I had to make time to comment on these comments about conductors, classic recordings, etc.
I have played in many orchestras for many, many years. Some good, some not. I've played with hundreds of conductors, some good, mostly bad. And here's what I've learned: a good conductor DOES influence the performance greatly, and yes, he can even emulate Bruno Walter, Leonard Bernstein, or whoever he fancies himself being. But copying Walter's tempi, dynamics, rubato, et al does not make it great. There is something else that is frankly undefinable. It cannot be taught, and it cannot be copied. When playing with some conductors, there are times when you feel like all of the brains of the orchestra are somehow wired into the conductor and true magic happens. It's almost like ESP, I guess. Unless you've been there, it's hard to understand, but it is very real. A lousy conductor can make the Vienna Phil sound terrible -- and when they sound terrible, it's really bad. But a great conductor can make them play like gods. And the same goes for lesser orchestras. One orchestra I played with years ago was decent, but not top notch. One concert we did with a guest conductor. Within minutes, the whole orchestra sounded different. We played together, in tune, and you could feel the excitement. I cannot explain how he did it: it was Lukas Foss, but the way. The effect was electric. His baton technique is far from textbook perfect but it didn't matter. It's an amazing experience.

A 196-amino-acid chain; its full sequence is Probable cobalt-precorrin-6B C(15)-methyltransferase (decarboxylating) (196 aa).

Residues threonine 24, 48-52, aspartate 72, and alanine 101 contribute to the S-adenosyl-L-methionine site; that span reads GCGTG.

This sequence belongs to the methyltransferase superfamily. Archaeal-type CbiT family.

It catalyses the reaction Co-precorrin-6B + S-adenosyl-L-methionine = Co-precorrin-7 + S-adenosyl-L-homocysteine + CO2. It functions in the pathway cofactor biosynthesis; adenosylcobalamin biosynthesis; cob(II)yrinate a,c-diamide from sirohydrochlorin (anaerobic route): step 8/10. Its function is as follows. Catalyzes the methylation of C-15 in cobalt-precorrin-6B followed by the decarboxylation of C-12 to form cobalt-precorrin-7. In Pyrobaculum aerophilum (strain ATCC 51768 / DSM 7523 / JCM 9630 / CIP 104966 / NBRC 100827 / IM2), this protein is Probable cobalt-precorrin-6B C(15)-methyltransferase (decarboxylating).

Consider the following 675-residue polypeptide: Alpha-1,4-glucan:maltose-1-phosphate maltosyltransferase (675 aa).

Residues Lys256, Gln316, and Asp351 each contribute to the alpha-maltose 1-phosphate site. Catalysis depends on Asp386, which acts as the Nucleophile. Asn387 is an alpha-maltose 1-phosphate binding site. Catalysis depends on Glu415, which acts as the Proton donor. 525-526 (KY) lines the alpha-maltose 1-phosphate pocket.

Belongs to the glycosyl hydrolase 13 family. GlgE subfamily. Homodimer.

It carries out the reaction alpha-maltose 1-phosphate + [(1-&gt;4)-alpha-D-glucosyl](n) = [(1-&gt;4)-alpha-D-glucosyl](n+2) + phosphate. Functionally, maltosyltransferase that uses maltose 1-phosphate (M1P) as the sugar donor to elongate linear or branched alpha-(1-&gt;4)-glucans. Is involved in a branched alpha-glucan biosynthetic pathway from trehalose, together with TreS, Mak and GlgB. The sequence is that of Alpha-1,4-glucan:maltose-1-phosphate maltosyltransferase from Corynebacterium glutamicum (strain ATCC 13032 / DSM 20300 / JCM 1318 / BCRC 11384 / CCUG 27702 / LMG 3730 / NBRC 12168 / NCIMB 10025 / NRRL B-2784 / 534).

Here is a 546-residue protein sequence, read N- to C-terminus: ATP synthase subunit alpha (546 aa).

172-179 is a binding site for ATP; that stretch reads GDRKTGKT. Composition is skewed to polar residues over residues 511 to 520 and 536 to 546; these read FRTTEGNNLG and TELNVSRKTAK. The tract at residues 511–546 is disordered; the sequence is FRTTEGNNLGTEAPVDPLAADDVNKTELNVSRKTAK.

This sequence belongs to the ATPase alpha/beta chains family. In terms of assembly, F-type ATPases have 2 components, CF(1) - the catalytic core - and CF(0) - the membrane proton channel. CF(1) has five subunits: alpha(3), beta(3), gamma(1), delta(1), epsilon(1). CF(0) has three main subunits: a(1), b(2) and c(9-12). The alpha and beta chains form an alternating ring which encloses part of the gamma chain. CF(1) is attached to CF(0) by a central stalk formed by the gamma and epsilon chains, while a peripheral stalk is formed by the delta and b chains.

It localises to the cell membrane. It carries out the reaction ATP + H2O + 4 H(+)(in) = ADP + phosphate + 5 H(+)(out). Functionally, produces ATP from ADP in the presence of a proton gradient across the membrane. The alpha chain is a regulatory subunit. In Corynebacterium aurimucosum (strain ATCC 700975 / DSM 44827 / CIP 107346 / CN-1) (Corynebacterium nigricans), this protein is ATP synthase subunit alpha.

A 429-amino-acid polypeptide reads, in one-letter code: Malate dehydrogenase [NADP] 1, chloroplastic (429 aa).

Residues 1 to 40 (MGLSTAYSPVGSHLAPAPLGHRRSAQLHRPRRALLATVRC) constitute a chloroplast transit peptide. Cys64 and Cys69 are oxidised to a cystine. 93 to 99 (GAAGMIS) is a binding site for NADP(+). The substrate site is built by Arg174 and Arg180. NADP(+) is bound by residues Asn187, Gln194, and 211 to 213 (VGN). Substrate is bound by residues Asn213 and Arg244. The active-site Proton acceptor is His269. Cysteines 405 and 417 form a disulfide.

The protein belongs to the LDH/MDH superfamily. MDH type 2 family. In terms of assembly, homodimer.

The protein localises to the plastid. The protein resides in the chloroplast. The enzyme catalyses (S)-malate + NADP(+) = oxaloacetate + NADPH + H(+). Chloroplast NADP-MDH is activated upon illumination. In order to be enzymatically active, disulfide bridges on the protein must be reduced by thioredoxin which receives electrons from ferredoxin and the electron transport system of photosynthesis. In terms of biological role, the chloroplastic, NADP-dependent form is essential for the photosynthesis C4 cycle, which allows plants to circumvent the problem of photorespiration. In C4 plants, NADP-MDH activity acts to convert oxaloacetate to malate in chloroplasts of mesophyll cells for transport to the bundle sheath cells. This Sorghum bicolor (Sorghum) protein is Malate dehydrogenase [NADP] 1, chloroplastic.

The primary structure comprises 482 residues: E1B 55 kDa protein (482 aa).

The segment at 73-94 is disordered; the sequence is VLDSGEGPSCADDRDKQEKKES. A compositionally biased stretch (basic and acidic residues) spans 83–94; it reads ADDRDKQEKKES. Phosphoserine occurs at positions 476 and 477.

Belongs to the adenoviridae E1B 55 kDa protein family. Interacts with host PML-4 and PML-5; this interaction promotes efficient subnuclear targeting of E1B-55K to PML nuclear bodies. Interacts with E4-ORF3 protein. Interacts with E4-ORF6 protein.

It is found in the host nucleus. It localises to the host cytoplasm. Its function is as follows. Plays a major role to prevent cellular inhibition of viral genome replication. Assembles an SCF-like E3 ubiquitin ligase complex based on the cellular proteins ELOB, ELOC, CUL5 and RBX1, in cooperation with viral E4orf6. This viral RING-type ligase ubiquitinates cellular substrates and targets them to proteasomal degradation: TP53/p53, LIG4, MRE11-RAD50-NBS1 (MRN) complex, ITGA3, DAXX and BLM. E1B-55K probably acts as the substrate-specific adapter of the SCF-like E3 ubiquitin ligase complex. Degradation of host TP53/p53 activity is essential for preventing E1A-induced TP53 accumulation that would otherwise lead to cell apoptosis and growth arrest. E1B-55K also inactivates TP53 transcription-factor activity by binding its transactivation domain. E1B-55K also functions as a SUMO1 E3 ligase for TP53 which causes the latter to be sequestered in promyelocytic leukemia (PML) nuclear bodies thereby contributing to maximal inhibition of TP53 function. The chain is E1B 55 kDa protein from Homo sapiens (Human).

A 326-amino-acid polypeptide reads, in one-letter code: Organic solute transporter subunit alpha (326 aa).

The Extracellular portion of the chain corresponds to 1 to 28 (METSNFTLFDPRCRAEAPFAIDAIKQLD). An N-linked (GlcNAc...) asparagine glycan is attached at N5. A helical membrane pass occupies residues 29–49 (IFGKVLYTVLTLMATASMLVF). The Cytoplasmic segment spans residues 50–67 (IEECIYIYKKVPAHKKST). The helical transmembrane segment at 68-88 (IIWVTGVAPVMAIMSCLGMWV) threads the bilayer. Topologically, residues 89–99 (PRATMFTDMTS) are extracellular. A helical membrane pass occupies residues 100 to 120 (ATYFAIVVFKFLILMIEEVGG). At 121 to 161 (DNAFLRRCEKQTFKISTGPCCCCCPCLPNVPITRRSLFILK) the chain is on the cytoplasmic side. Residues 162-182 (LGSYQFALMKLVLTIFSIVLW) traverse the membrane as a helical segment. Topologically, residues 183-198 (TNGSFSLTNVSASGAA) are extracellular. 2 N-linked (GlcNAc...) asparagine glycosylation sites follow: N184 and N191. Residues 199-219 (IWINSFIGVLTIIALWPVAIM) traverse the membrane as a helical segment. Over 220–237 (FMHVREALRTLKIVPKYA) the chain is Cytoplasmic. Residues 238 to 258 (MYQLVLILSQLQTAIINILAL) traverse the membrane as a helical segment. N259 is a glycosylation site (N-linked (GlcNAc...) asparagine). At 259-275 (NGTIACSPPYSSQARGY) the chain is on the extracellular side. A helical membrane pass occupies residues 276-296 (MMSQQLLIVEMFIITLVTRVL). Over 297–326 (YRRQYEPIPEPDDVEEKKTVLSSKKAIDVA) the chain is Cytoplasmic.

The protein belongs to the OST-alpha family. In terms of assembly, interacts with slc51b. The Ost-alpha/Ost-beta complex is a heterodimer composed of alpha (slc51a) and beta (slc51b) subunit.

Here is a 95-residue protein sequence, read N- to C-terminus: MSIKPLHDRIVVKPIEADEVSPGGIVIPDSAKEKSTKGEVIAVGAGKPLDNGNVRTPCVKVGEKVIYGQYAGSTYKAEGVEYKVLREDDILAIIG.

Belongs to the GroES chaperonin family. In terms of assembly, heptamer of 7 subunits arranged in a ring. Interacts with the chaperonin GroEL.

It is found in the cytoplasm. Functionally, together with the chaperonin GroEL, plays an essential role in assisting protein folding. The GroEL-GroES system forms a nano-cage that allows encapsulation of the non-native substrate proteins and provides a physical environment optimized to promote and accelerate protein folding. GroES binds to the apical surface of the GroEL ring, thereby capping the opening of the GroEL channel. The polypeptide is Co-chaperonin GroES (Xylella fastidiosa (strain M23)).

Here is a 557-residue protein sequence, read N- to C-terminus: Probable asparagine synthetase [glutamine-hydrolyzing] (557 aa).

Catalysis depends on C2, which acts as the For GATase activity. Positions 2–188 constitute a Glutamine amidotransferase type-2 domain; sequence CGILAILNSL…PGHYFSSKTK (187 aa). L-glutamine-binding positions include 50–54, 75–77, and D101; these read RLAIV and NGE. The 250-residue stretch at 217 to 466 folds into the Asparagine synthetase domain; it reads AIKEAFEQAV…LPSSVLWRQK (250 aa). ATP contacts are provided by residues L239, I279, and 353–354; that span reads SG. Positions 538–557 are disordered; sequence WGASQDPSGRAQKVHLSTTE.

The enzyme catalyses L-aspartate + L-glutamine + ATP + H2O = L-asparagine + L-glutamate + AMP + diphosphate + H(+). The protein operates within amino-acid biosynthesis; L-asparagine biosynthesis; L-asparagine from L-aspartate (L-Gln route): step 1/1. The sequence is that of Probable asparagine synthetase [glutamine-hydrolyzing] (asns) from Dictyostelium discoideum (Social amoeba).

There are other orchestras that have such hallowed traditions that they refuse to play badly no matter what schmuck is on the podium. Cleveland is the most notable for this. They will not make ugly sounds, play out of tune or poorly regardless of what the conductor is doing. They play like a chamber ensemble; the Szell legacy is alive.
So what does this have to do with Mahler? Everything. Playing great Mahler takes more than fancy stick patterns, listening to Bernstein recordings, and emoting on the podium. I requires a deep, profound belief in the music that somehow is mysteriously conveyed to the orchestra. There are youngsters out there who get it, but not as many as I would wish.